Tools, gadgets, gizmos galore. These days technology is outpacing the culture at many workplaces. You might have the tools in place to telework but not the management style. But one thing everyone can agree on is that without the tools there is no telework.
In our latest guide, “Agency of the Future: Telework More Than a Trend – A Workplace Transformation,” we looked at the five most essential tools of the trade.
A significant number of survey participants (270) provided open-ended responses to this question. If tallied up, the list below would represent the technology and tools that enable them to remain productive from anywhere:
- VPN / Remote Desktop
- Cell Phone
- Online Project Management Tools
- Intranet / Shared Drive
Respondents indicated that these tools were essential to keeping business operations moving and allow teleworkers to not only stay in touch with colleagues, but it creates an atmosphere that breeds innovation.
What does that mean for the agency of the future?
Did you know the company behind WordPress (Automattic, which powers 18% of the Internet) has 130 out of its 150 employees work outside of their San Francisco office? It’s a completely distributed workforce that relies on instant messaging, video chats, and quarterly in-person meetings (held around the world, including Rome) to increase bonding.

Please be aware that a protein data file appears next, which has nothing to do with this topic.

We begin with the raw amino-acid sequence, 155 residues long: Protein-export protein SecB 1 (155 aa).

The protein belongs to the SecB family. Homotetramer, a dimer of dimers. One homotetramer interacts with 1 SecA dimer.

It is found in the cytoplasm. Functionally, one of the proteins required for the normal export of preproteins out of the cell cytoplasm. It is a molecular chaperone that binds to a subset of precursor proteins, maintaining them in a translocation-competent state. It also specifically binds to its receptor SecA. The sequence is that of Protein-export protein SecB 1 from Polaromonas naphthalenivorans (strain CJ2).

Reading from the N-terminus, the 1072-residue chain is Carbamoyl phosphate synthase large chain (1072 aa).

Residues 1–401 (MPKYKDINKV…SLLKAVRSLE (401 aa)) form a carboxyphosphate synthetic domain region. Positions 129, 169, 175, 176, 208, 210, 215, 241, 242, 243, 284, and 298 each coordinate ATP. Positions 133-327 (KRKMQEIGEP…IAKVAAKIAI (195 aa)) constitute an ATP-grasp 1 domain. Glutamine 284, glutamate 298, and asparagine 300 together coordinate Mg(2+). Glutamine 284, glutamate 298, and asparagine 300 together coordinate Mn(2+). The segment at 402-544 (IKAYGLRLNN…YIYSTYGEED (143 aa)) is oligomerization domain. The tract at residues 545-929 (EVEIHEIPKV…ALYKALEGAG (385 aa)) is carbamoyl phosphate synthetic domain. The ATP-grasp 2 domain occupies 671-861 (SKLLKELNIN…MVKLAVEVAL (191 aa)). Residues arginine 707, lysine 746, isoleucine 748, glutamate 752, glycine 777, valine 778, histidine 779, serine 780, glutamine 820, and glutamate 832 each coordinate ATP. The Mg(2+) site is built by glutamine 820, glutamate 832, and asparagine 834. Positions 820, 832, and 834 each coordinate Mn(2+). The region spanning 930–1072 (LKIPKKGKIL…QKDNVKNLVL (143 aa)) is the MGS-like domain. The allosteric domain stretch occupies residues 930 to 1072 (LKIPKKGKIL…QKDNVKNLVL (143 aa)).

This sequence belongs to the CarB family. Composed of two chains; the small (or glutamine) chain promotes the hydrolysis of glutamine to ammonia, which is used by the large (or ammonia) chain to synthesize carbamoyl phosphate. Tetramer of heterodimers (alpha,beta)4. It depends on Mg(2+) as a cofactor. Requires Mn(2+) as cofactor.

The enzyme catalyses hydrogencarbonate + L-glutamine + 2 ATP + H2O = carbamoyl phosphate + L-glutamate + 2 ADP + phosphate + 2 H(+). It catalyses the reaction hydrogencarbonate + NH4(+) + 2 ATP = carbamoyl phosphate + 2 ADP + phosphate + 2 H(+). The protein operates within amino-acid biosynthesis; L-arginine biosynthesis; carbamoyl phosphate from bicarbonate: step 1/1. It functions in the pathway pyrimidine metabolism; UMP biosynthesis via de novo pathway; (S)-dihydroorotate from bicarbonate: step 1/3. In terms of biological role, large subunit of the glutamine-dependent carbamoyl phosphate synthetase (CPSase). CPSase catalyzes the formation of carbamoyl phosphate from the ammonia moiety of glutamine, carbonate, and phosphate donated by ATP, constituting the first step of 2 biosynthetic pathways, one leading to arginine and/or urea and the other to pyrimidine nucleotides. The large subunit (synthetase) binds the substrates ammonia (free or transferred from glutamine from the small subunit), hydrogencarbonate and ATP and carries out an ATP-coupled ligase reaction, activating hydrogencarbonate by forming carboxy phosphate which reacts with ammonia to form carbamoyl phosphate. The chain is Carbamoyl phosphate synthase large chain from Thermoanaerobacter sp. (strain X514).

Imagine a fully prepared agency that when a natural disaster (snowstorm, hurricane, etc) hits, you are up and ready right away as you have access to all the tools you need.
The agency of the future telework is not the telework of 5 years ago. It’s not just sitting behind a desk at home on a phone. It’s building mobile and tablet apps referenced above to solve work problems as you go. It’s building in co-working space in government buildings and allowing your employees to work at co-working spaces and coffee shops.
The agency of the future is more likely to be distributed and use telework as its primary operating mode. The technology is there – from instant messaging, video calls, to mobile phones. The trick is how we use this new technological capacity to craft policies and norms that leverage them to better accomplish an agency’s mission.